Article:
Picture rural Wales. Somewhere about an hour or two from the nearest town. Somewhere on the edge of a deep, dark forest or somewhere that’s perched just next to a vast expanse of the Atlantic. Find that place and you’ll come close to finding the landscape that shapes Novo Amor’s music.
The Cardiff based multi-instrumentalist, better known to family and friends as Ali Lacey, brilliantly capture vast, melancholic scenes with his latest EP Woodgate NY. Blending his gentle vocals with guitars, banjos and the odd suspended bathtub (he also happens to be an experimental sound designer) Lacey recently signed to Brilliance Records, a small indie-folk label based on the west coast of Norway. Following his debut release, we sat down with the man himself to find out more about making music from everyday objects, how to score a movie and what that mysterious name means.
You started out working as an experimental sound designer, do you incorporate a lot of those instrumentals in this latest EP?
If I’m experimenting with an interesting or unusual object and it makes an original sound then I’ll try to include it when making a track – in “Holland” for example you can hear the sound of an old garden hose being hit with a hammer. Whatever I think will give an added bit of interest or texture. Once you get the hang of it it’s quite a straight forward process. Each object makes a certain sound so once you’ve worked out what that sound is you can then pitch on a keyboard, and from those collections of sounds you can begin to construct a melody.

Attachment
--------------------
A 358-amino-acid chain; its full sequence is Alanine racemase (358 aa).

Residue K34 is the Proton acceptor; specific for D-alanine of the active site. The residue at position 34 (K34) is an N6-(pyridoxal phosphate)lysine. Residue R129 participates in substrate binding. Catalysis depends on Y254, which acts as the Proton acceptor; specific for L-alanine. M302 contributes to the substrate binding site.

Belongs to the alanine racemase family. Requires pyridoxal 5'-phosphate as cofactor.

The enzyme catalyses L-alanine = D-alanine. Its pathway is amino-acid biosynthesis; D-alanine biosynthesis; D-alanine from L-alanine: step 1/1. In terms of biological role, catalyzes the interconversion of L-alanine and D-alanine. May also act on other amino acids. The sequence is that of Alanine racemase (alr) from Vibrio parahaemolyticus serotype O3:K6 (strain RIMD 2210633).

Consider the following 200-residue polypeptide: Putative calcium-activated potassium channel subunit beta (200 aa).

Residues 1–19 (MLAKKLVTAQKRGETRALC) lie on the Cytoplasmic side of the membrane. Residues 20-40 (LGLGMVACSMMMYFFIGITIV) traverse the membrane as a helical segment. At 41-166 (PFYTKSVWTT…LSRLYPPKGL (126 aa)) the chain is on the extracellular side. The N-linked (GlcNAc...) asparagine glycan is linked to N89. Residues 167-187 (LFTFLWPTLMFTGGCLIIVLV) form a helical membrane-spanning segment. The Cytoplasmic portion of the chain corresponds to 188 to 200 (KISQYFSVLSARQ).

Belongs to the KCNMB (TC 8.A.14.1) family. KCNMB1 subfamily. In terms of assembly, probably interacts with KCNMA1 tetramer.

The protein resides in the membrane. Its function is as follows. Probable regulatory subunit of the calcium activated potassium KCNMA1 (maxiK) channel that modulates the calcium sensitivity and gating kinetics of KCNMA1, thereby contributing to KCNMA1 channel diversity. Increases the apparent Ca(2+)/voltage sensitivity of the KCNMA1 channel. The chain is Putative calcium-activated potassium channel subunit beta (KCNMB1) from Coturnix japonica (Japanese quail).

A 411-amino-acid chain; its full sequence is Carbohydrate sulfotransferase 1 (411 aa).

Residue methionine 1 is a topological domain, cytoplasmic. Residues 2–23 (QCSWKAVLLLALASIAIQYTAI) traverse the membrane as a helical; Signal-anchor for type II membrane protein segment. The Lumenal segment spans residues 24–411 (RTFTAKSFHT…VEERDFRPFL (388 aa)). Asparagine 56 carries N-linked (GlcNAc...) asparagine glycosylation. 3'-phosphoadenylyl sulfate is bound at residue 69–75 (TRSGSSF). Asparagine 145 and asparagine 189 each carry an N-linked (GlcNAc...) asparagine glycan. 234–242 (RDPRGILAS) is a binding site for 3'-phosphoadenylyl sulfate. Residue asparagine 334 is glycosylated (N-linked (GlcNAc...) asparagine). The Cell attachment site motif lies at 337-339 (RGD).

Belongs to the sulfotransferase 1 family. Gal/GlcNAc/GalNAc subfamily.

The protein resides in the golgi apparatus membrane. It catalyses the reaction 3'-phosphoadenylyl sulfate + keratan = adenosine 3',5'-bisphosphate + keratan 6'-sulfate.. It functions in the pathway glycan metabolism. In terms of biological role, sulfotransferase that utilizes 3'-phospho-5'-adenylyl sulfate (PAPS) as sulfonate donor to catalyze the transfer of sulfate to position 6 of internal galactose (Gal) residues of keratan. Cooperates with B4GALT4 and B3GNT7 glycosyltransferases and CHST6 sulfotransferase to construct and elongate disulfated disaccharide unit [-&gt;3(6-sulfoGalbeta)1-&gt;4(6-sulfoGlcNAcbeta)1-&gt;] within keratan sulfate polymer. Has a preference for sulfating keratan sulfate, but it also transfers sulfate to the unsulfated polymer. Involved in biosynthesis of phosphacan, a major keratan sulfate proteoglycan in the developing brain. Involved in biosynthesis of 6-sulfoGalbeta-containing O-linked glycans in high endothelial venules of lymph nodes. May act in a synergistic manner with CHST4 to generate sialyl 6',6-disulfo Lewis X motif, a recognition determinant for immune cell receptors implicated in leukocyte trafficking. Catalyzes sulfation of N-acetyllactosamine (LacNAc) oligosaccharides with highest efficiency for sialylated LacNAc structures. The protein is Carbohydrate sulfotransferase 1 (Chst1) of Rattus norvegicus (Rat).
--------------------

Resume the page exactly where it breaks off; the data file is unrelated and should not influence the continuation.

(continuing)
How do you get started as an experimental sound designer?
It was a bit of an accident really. I kept experimenting with different objects to see what use I could find for them. I remember once I bought this toy piano off eBay, took it apart and removed these twelve different rods each of which had its own tone. I then attached the rods to a guitar so that every time I played the strings if would sound one of the notes that had previously been part of that piano. I feel like it gives things more of a cinematic quality.
Did you have to take any formal training to become an experimental sound designer?
I did a music tech course when I was younger, but nothing that specific. It was really useful in teaching me the basics – how to record and mix sounds – but this is such a creative process that I don’t know if it can be taught as such. It was more of an exercise in learning how to apply the skills I’d been taught. Most of it you find out how to do through experimenting with everyday objects - take the drum beats for example, they’re made from thudding a hammer against the base of a strung up bath. You can’t worry about the instrument, whether it’s going to get broken or whether you think you’ll be able to recreate that sound again. You just need to start working and not get too precious about it. If something gets damaged you have to accept that as another part of the process. If I were trying to make this EP from scratch again I don’t think I’d be able to recreate the same sound, it’s a lot of happy accidents.
Do you think this is something you’ll look to include more as you develop? Perhaps as part of your live performances as well?
Definitely, I’m going to start work on an album soon, but before I do that I want to spend time playing about with a load of different sounds to see what I can create. I want something that sounds original.